I also contend the moment when Walter cuts himself on the broken flask. He's not an idiot. He may have been distracted, but since I imagine one of the easiest ways to contract cholera is to get the pathogen into an open wound, and since they seem to have servants to do everything else, I don't honestly think he would have tried to clean the broken glass up by himself, and with his bare hands. I can understand that there needed to be something to point to what was about to happen, as we wouldn't believe he would fall randomly ill after being so careful when treating his patients, but again, in a narrative sense, it falls flat.
And I guess the main point of my argument is really a matter of personal preference. They had to go through the rough times at the beginning of the film to show how much they'd grown, but I'd forgotten about Charlie by the time she fell pregnant. Likewise when Charlie met her son at the end - I had completely forgotten there was a chance he was Charlie's son, because it simply didn't matter. Everything was about Kitty, and even Walter dying was still about Kitty. She's the main character, but if the point of the film was to show how being selfish blinds you to all else in life, then the film should not have been centred around her so blindly.
She makes a mistake, and she spends the rest of the movie paying for it. Her husband pays for it, but only to prove how wrong she was. This is a pattern I see far too often in movies. The idea seems to be that if you're selfish, it's irreparable, and selfish characters generally either die or end up losing the one thing they care about. I know movies aren't real life, and they don't reflect real life, but everyone's selfish at some point. It doesn't take the death of your spouse to change that.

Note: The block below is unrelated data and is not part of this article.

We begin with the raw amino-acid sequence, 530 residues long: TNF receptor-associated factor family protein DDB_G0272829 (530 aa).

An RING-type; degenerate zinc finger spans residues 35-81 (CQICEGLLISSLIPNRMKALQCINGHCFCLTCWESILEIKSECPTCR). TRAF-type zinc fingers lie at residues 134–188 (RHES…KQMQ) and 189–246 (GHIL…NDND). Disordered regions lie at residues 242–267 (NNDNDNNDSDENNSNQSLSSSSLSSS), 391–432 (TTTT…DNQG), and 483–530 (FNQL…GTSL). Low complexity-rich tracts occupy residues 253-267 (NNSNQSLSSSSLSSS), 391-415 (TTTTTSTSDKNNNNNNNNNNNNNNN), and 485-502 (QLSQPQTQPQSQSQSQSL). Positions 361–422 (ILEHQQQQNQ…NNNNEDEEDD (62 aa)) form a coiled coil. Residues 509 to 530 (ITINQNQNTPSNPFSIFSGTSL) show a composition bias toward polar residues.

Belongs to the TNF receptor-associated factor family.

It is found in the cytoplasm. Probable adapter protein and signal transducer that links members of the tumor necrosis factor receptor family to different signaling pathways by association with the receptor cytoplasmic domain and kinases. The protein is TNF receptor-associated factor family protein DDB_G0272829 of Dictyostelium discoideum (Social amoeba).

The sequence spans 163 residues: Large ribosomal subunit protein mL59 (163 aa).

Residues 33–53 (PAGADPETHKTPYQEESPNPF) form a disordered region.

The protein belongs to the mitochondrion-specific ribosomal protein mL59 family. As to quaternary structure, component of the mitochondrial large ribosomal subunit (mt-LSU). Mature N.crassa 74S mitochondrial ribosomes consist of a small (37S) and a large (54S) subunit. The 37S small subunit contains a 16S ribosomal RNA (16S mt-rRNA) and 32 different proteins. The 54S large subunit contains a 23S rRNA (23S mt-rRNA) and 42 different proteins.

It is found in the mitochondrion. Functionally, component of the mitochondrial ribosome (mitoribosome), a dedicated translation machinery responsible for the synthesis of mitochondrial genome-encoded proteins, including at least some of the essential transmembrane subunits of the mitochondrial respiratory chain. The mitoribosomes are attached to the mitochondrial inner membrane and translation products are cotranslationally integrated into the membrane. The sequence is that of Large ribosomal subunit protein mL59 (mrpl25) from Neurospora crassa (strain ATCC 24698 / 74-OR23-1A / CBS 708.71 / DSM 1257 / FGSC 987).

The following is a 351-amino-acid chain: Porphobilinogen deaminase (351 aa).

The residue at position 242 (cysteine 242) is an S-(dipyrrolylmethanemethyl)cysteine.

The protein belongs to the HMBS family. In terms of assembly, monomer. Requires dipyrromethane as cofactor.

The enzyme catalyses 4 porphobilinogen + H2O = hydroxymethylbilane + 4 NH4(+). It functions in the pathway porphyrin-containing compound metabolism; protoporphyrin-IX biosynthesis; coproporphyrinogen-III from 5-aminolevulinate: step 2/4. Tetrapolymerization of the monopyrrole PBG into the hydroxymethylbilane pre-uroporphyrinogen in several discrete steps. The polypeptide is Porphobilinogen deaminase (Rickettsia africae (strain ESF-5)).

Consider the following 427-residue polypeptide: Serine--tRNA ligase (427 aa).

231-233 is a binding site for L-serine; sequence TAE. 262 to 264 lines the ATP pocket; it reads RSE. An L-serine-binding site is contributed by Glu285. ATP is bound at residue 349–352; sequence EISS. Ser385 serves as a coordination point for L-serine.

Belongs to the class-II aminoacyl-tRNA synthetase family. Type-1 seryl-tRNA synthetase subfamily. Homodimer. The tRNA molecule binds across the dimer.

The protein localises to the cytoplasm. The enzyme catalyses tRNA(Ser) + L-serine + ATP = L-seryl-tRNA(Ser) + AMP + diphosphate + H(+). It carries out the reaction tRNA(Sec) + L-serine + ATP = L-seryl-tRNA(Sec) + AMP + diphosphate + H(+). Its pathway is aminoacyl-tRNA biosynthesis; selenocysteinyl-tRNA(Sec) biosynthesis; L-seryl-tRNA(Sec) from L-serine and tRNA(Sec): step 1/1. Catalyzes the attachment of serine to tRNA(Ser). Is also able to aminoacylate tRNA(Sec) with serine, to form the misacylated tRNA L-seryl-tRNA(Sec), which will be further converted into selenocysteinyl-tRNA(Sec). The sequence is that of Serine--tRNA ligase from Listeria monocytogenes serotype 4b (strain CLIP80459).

I think the movie could have started when they arrived in the small town, and lost all the flashbacks. I think the metaphorical link between flowers and people was inappropriate. And I don't understand the constant fascination with losing something you've only recently come to appreciate. Do film-makers think that amounts to irony?
I think it's just as sad to lose someone you've loved for a long time. With a new love, there's the forever-allure of the future lost, but with an old love, there's a lifetime of memories, and, often, regrets. One may be easier to accept than the other, but that doesn't dull the pain. And a lifetime of memories just means you have more to miss.
But more to rejoice in, too. I'm not so pessimistic I can't see the connection. But until you understand a thing, and how it relates to you, you cannot appreciate it. It's only when the light goes out that you become aware of the darkness.
So, as a film about not appreciating what you have until it's gone, it suits. As a contrived piece of writing made to increase our awareness of what's around us and to try to convince us to take time to get to know people before we judge them, and to not let our expectations blind us to who they really are, it suits. As a story about regret, it suits.
But as a story about the true bond between two people, I found it lacking.
Post-script: This alone explains most of what I said above - "[Co-author of the screenplay Edward] Norton explained, "I like to think that we didn't change the book so much as liberate it... I went on the assumption that if you were willing to allow Walter and Kitty to grow... you had the potential for a love story that was both tragic and meaningful." Judging by this, the source text may prove nowhere near as inconsistent. I will have to look it up sometime.